Jewish World Review Sept. 16, 1999 /6 Tishrei, 5760
http://www.jewishworldreview.com -- LAST FRIDAY, a federal judge ordered a halt to the country's oldest Supreme Court-mandated school busing plan in Charlotte, N.C., marking the end of an era that has lasted almost 30 years.
U.S. District Judge Robert Potter ordered the Charlotte-Mecklenburg school district to stop assigning students to schools based on the color of their skin, despite a 28-year-old Supreme Court ruling that established the procedure in the first place. The Charlotte case illustrates the reversal of fortune busing has undergone in the last three decades. What began as a liberal experiment in promoting racial integration and harmony ended in white flight, bitter disappointment and opposition, even among blacks.
From its inception, forced busing to achieve racial integration was controversial. White parents faced with busing their children to poor, often unsafe, inner-city schools fled to suburbs beyond the reach of court orders. Black parents whose children were forced to ride school buses across town two or three hours a day just to attend schools with white children soon began to complain angrily that the time and money busing entailed could be better spent on improving classroom instruction in their neighborhood schools. But despite its unpopularity, forced busing became a common tool in school districts around the country, large and small, urban and suburban.
From Charlotte, to Boston, to Denver, to San Francisco, judges ordered school systems to assign students on the basis of race and ethnicity to achieve some imaginary ideal of racial and ethnic balance. Rather than merely forcing schools to end illegal racial segregation, which had been outlawed since 1954, judges became social engineers bent on achieving certain racial and ethnic mixes within individual schools, regardless of the consequences for students, faculty or the communities in which the schools were based.
But try as they might, most courts failed miserably at their racial and ethnic balancing act. School systems like that in Denver found its student population went from two-thirds white, when it began court-ordered busing in 1973, to two-thirds black and Hispanic two decades later, as more affluent parents fled the public schools and the city itself.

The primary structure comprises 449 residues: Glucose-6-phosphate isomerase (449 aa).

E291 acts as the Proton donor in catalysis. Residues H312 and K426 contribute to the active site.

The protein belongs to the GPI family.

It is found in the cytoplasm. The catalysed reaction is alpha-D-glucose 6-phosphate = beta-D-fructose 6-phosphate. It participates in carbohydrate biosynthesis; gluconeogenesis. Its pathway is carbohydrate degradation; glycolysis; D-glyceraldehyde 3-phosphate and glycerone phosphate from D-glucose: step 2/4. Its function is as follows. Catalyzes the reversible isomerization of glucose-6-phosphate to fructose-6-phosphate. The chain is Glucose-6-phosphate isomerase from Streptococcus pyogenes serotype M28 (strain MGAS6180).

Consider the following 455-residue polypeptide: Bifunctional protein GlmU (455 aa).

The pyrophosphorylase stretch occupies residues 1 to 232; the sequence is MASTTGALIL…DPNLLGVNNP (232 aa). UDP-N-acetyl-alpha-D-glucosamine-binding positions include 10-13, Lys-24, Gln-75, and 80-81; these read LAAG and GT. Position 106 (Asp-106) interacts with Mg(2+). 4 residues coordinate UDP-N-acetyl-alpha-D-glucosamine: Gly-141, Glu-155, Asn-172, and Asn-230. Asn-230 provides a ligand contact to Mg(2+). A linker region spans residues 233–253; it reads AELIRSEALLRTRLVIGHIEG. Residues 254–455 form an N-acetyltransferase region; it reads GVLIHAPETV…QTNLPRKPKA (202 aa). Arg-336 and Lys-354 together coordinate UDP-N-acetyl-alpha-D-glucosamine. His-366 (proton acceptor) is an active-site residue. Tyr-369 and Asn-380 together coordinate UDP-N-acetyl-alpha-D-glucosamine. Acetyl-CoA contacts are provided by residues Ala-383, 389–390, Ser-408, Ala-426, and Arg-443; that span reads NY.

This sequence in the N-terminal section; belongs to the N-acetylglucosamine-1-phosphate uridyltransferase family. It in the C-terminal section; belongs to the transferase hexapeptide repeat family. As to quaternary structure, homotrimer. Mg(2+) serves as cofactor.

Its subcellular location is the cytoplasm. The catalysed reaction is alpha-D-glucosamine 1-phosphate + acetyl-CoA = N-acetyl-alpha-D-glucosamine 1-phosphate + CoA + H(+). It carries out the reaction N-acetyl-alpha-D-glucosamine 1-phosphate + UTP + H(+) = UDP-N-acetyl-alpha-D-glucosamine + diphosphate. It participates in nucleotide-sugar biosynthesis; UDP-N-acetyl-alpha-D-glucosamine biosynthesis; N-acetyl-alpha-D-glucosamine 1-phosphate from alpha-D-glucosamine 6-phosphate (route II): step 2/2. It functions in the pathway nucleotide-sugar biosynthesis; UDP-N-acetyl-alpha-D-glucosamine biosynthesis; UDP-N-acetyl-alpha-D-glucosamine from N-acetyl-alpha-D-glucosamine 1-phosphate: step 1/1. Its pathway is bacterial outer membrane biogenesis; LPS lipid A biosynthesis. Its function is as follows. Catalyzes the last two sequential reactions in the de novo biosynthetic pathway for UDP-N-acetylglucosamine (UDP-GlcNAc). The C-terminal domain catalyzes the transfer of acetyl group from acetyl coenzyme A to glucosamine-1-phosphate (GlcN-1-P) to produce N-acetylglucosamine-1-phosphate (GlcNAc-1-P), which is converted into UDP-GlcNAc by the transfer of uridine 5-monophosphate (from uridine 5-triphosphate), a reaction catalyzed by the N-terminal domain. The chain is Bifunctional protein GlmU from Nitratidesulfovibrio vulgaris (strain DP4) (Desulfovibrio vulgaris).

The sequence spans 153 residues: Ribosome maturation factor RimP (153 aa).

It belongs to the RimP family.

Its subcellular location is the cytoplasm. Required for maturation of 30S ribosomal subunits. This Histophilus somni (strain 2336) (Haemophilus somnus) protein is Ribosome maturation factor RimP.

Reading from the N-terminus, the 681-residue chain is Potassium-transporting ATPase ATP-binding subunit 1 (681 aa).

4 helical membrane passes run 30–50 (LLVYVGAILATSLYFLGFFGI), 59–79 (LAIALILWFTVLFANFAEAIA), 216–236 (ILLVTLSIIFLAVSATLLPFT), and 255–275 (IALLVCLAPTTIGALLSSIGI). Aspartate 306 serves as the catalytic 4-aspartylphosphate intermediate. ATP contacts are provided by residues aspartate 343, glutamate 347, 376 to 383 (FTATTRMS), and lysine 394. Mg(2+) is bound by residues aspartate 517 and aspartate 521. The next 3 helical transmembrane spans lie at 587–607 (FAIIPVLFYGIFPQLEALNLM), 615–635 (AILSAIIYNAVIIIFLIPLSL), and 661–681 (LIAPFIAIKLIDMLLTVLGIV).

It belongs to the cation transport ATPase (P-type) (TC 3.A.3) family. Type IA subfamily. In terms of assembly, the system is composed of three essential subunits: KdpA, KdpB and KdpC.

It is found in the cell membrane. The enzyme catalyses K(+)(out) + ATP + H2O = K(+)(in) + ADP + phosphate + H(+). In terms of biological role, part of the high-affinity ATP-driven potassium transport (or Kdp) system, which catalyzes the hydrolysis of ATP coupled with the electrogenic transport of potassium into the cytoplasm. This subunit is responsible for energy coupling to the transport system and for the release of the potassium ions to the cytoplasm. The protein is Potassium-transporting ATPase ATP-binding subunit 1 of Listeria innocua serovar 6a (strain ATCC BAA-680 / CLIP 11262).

Indeed, as Stephan and Abigail Thernstrom point out in their monumental study "America in Black and White," few large American cities today even have a majority non-Hispanic white population, and none has a majority white public-school population. Given these demographic realities, school districts are often hard-pressed to achieve anything approaching racial integration.
Still, courts have been reluctant to give up their oversight of student assignments. Last year, the Center for Equal Opportunity, which I head, obtained records from the U.S. Justice Department indicating some 585 school-desegregation cases remain on the federal court dockets. I have since written all the federal judges in the districts where these cases remain open, urging them to search their dockets to determine whether illegal segregation of these schools still exists and, if not, to dissolve the court orders and dismiss the cases.
Some judges have responded favorably and have pledged to review those cases under their jurisdiction. One judge in Texas invited the lawyers in a desegregation case in his district to a status conference to determine whether it was time -- after 20 years -- to close the case down. Others have written to accuse me of having some nefarious ideological agenda. Still others have failed to respond at all.
Ironically, most of these 585 cases stem from the original Supreme Court decision that approved forced busing for Charlotte-Mecklenburg students in 1971. In that case, Swann v. Charlotte Mecklenburg Board of Education, the Supreme Court granted broad discretionary power to federal district courts to "remedy past wrongs," including "the very limited use ... of mathematical ratios" to assign students of differing races and ethnic groups to the same schools.
The Supreme Court has since decided such methods should not continue "in
perpetuity," but not all the lower courts have gotten the message. Now that
the district court in Charlotte-Mecklenburg has reached its historic
decision, others should follow suit and get the federal courts out of the
business of making student